As Americans grow older, more and more of us need help with our daily activities. It could be a little help or a lot of help, depending on the situation. Of course, the level of assistance we need can change over time.
According to a recent study by Bankers Life Center for a Secure Retirement, 68% of middle-income boomers are providing care for a parent and 17% are providing care for a spouse or partner. According to the survey, about two-thirds of those boomers prefer to be cared for in their own home.
Seven out of ten people will require long-term care (LTC) during their lifetime, at least for a while. But, many people haven’t planned for that possibility in their retirement plan. LTC care costs over $89,000 per year nationally, according to a Genworth study. But the costs vary dramatically from the least expensive state (Texas, about $58,000) to the most expensive state (Connecticut, about $151,000). See what it costs in your area according to Genworth’s calculator.
Do you know how you will obtain the help you need? Will your spouse, partner, or a family member provide the help? This may be a great option if you need limited assistance and they are willing and able to provide the help you need. However, you may need more care than they are willing or able to provide.
Standard health insurance doesn’t cover LTC expenses. You’d need to have a special LTC policy. Such policies have become more limited and more expensive over recent years.
Do you have the financial resources to pay for the care you need from others? While you might rely on Medicare for other health needs, Medicare only covers a portion of the first 100 days in a skilled nursing facility. Beyond that, you’d need to pay out-of-pocket. Here’s a link to an explanation from AARP regarding the Medicare benefits for a skilled nursing facility.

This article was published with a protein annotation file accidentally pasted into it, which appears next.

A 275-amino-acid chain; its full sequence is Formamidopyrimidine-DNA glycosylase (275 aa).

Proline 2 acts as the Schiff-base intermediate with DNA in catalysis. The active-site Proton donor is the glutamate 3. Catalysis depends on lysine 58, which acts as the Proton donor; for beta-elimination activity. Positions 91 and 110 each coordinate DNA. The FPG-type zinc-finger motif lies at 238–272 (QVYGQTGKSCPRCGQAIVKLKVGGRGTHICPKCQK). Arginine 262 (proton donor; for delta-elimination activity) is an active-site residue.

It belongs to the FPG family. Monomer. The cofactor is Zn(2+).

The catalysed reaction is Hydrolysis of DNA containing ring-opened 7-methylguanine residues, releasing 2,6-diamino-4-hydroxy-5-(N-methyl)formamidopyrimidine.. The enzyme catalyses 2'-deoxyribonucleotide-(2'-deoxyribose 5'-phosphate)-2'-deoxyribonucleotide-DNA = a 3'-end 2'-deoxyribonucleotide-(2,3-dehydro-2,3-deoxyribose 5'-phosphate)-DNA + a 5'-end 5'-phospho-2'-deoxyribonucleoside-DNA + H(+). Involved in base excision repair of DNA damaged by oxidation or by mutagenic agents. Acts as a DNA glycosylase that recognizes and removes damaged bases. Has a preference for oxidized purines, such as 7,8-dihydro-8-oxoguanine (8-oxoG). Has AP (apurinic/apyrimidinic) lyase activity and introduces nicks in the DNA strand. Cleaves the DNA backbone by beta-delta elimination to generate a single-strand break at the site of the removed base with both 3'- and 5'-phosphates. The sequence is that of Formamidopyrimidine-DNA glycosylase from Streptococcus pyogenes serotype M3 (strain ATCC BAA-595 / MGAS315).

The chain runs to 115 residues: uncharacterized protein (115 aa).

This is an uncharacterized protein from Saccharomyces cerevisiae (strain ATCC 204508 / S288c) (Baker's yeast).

So, if you need skilled nursing care for more than 100 days, you’d be required to pay for it yourself. The other possibility is to qualify for Medicaid, a joint federal and state program providing health coverage to millions of Americans. However, Medicaid has limits on the amount of assets and income you can have and still qualify.
You may think you could give away excess resources in the future if and when you need it. However, there is a 60-month lookback or you’d incur a penalty period. The penalty period is the amount you’ve given away in the prior 60 months divided by the average private pay rate in your area. In other words, if you have excess resources, you’d need to plan more than 5 years in advance if you are going to have an asset transfer as part of your qualification.
Consider how you would cover the help you’d need. Will you rely on your loved ones? Will you get LTC insurance? Would you pay out-of-pocket? Would you qualify for Medicaid? If you’re intending on relying on Medicaid, remember you must plan more than 5 years in advance to transfer assets.
Most of us will need care at some point in our lives. How will you get the care you need?
Stephen C. Hartnett, J.D., LL.M.
Director of Education
American Academy of Estate Planning Attorneys, Inc.
9444 Balboa Avenue, Suite 300
San Diego, California 92123
Phone: (858) 453-2128
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